Within the Marzano Academy model reporting and grading can take a number of forms. More specifically, an academy has the choice of using standards-­referenced reporting or competency-­based reporting.

Standards-Referenced Reporting

Standards-referenced reporting retains aspects of traditional grades and incorporates aspects of a competency‐based system. A partial standards­‐referenced report card is depicted in figure 3.1.

In figure 3.1 the overall grades have been computed and reported in a traditional manner. This is done by translating the summative scores on measurement topics for a given subject area into a traditional letter grade. To illustrate, consider the final scores for the subject of social studies. The dark portion of each bar graph represents the student’s initial status, while the light portion represents the student’s current status as described by the summative score. For the measurement topic of Using Geographic Tools (Geography), the student started with a score of 1.0 (the dark part of the bar graph) but reached a summative score of 3.0 by the end of the grading period. Thus, the student grew by 2.0 score points. Notice that the report card in figure 3.1 also includes measurement topics for cognitive and metacognitive skills. These are addressed just as academic content is addressed. That is, each subject area reports status and growth for each specific measurement topic.

Summative proficiency scale scores can be converted to letter grades using the conversion scale in figure 3.2.

There is obvious logic to the conversion scale in figure 3.2. A score of 3.0 on a proficiency scale represents proficiency with the content, therefore, an average of 3.0 or above puts a student in the A category. By extension, an average score of 2.50 to 2.99 puts a student in the B category and so on. Figure 3.3 translates proficiency scale scores into percentage scores.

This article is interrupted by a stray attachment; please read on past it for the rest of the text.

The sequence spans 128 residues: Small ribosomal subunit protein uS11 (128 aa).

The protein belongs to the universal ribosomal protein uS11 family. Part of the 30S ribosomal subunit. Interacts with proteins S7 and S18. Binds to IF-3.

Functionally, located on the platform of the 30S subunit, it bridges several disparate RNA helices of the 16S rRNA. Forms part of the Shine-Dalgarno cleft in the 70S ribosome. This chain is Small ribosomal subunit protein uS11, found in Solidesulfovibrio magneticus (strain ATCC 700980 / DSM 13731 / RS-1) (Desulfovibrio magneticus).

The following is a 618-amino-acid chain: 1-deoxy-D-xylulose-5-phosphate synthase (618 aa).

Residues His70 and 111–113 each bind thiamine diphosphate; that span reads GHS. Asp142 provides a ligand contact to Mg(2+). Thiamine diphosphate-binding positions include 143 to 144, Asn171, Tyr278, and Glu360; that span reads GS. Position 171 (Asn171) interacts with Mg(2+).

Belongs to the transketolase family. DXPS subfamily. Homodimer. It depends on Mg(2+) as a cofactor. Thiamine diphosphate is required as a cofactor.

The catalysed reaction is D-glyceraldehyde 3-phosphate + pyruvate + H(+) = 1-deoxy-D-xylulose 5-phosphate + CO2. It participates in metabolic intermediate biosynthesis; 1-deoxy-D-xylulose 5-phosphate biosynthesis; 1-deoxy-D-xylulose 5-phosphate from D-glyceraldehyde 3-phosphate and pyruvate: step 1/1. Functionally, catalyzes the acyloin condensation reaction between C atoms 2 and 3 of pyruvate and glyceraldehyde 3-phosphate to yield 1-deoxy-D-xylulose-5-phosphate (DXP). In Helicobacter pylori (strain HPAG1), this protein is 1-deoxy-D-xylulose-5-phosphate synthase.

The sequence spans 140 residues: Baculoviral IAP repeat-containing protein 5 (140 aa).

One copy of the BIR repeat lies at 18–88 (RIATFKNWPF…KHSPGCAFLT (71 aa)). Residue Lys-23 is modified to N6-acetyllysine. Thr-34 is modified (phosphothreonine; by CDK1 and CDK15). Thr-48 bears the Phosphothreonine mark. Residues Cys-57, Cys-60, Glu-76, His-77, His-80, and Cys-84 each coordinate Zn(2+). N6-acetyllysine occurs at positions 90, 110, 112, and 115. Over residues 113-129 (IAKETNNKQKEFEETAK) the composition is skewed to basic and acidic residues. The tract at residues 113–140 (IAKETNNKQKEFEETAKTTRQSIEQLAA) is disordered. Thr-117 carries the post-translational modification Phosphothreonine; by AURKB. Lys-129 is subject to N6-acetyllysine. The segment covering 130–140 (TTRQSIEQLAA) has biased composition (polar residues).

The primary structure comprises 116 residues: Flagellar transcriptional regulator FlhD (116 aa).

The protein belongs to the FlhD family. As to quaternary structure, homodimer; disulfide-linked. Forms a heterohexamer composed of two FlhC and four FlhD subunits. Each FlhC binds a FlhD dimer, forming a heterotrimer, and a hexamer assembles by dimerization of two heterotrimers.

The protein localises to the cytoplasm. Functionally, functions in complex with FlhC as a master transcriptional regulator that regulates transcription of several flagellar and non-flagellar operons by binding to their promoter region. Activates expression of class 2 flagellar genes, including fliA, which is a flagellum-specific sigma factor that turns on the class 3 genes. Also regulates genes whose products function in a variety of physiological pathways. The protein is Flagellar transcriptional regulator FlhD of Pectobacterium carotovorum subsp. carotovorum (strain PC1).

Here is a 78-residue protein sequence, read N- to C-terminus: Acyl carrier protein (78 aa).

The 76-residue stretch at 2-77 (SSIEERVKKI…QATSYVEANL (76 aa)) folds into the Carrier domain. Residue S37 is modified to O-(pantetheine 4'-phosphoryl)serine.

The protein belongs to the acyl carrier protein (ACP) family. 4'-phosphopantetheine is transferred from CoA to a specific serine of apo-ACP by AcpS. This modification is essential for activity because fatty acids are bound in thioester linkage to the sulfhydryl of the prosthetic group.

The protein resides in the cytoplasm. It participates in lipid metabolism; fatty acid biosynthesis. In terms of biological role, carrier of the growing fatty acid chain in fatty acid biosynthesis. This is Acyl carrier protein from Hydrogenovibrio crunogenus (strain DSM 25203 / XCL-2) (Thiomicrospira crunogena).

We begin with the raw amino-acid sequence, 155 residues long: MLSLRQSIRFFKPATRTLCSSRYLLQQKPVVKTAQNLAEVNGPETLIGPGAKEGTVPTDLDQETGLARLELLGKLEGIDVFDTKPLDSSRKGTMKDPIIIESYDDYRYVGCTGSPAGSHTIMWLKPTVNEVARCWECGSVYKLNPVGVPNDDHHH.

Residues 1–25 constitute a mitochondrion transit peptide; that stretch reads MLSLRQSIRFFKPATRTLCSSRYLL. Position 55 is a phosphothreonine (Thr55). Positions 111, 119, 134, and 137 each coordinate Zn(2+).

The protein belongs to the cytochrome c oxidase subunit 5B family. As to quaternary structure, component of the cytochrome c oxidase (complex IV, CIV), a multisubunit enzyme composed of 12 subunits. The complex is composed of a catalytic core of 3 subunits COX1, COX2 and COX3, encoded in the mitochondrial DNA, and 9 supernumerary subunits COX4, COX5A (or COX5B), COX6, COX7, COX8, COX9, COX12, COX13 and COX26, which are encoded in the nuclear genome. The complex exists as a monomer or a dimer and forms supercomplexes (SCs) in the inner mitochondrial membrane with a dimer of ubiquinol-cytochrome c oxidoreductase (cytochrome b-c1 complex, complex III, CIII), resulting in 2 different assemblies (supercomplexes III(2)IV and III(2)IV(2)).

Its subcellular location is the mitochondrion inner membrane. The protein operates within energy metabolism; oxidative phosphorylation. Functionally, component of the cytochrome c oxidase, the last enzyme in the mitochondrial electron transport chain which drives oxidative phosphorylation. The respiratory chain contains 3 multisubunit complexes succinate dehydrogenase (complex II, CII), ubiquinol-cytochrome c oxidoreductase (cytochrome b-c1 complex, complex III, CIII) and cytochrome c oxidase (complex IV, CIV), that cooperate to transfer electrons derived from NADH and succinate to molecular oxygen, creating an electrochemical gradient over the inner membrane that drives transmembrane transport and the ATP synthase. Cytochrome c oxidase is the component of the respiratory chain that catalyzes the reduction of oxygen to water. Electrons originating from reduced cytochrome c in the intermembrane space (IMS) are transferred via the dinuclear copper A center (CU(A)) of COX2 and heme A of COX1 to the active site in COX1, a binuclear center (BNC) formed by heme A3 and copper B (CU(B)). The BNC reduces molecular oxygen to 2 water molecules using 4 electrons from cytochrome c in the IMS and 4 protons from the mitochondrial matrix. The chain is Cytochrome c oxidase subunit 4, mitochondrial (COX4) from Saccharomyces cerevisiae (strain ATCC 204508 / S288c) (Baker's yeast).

Competency-Based Reporting

Competency-Based reporting uses a different model than standards­‐referenced reporting. A competency‐based system uses levels rather than traditional grade levels. A competency­‐based system allows students to progress through levels in each subject area according to demonstrated proficiency rather than time. Therefore, scores are reported according to a student’s individual progression through levels rather than according to a time-­based grade level or a specific course. This is depicted in figure 3.6.

Note that many subject areas include levels 01 through 10. Level 10 represents mastery of a subject area as would be sufficient for a general high school diploma in a traditional system. However, not all subject areas include 10 levels. For example, art has six levels, technology has seven levels, and personal or social skills has five levels. In other words, each content area has as many or as few levels necessary to describe progression up to high school graduation. An advantage of a competency­‐based system is that it allows for levels that exceed high school achievement expectancy. For example, mathematics has three advanced levels, as do language arts and science. Art has one advanced level, and technology has two. This means that a student who is still working on high school proficiency for some levels, may exceed high school proficiency in others. In many cases, students may earn college credit for achieving these advanced levels.

Finally, note that figure 3.6 displays the level a student is currently working on for each subject area, as well as areas in which a student has already demonstrated proficiency. For example, in science, the student is working on level 04. The proportion in the cell is 17/25. Of the twenty-five measurement topics at that level, the student has demonstrated proficiency (an obtained score of at least 3.0 on the scale) on seventeen of the topics. Also, note that at level 03 in science, the student has a recorded score of 3.0. This means that while the student received a 3.0 or higher on all measurement topics, the majority of the scores were 3.0. An alternative to this convention is to report the average score across measurement topics. For example, instead of an overall score of 3.0 for level 02 mathematics, the student might have received a score of 2.68. It is important to note that, in all cases, this average score across measurement topics would always be at least 3.0 before students can move on to the next level (meaning this student would have needed more work to achieve proficiency). Once a student has completed a level, the teacher drops the proportional scores (as seen in the 17/25 cell for level 04 science) and reports only the overall score for the measurement topics of that level.


The Empower system allows for a wide variety of reporting options for both standards­‐
referenced and competency­‐based approaches.

Relative to the use of Empower, academy teachers should:

  • Decide whether they will a standards­‐referenced or a competency-­based system.
  • Determine the exact format that will be used with “report cards” and how to generate
    those reports.

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